Hip-hop in 1997 was all about variety. As the genre that was once dubbed too raw for TV was finally flourishing in mainstream media, hip-hop began to diversify like never before. From mafioso to rap-rock to horror core to G-funk, hip-hop subgenres were evolving with rapid speed. Naturally, regions throughout the country staked their claim and what started as healthy competition quickly escalated to something more dire.

The East Coast vs. West Coast beef consumed fans in the early 1990s. While 2Pac and The Notorious B.I.G. were the flag bearers for their coasts, violence claimed both MCs by 1997. Even in their deaths, the estates of each rapper dropped posthumous albums. Biggie's sophomore album, Life After Death, was released just 16 days after his death in March of 1997 and immediately went No. 1 on the Billboard 200.

Later that same year, Puff Daddy & The Family dropped the compilation album No Way Out, which also featured vocals from the fallen MC. The songs "Hypnotize" (off Life After Death) and "Mo Money Mo Problems" (off No Way Out) marked the first and only time in Hot 100 history that a deceased rapper was featured on two No. 1 charting singles in one year. And while the death of 2Pac was not as fresh in the music world's mind, Interscope Records and Afeni Shakur continued to drop 'Pac's posthumous work and fans continued to eat it up. 'Pac's '97 album, R U Still Down? (Remember Me), was released in November and by December, was certified four times platinum.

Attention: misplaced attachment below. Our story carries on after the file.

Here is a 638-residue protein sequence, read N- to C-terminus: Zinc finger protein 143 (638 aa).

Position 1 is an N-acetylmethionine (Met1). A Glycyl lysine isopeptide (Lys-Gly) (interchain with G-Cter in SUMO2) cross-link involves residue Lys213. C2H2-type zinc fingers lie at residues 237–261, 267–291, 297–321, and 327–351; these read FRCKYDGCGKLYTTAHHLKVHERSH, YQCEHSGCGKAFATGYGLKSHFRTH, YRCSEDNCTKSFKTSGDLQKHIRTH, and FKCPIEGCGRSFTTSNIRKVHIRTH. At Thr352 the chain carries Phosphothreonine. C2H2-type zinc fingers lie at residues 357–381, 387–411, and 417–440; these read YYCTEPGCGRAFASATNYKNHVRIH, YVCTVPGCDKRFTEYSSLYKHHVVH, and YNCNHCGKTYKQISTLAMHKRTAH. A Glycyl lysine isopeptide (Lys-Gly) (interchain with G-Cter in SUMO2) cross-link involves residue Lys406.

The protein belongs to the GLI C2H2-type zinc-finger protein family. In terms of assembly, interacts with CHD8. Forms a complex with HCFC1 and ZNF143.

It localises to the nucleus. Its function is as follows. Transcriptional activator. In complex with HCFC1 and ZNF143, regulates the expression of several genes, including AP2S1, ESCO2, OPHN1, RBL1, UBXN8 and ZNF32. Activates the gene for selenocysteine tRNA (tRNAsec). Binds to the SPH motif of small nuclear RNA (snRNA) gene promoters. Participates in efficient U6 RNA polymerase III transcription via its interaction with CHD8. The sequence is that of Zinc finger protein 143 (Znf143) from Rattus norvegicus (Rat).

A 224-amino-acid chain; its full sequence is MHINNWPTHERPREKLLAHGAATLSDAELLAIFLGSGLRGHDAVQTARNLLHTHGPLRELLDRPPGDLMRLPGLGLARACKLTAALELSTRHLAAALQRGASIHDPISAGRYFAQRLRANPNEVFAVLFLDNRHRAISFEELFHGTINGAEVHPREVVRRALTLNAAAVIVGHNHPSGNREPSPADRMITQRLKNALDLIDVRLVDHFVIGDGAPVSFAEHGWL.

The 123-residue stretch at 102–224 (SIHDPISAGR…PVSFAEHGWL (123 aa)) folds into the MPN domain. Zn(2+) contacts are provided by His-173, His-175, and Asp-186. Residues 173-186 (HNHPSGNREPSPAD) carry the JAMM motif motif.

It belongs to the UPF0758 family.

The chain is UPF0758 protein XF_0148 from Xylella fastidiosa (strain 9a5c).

With the East vs. West Coast hip-hop beef coming to a quell through the deaths of these greats, the South emerged as the clear winner in 1997. Though Master P's independent label, No Limit Records, was founded three years prior, 1997 was the year they proved to be a force to be reckoned with. Thanks to a partnership with Priority Records, No Limit gained momentum to drop what would soon be rap pillars: Mystikal's Unpredictable, Master P's Ghetto D, TRU's Tru 2 da Game and Mia X's Unlady Like just to name a few.

Not to be outdone, Birdman's Cash Money Records had been in the business of pumping out albums for years. Juvenile unleashed a hood classic with Solja Rags and B.G. proved he was still in the big leagues with his third LP, It's All On U, Vol. 1. Still, it was in 1997 when Birdman decided to form the group the Hot Boys, made up of Lil Wayne, Juvenile, B.G. and Turk, and push them into the spotlight with their debut album, Get It How U Live! The Hot Boys would go on to be one of Cash Money's most platinum-selling acts.

Twenty years later, hip-hop is filled with plenty of classic material. Check out 40 dope rap albums that are celebrating a 20th anniversary in 2017 in the gallery above.

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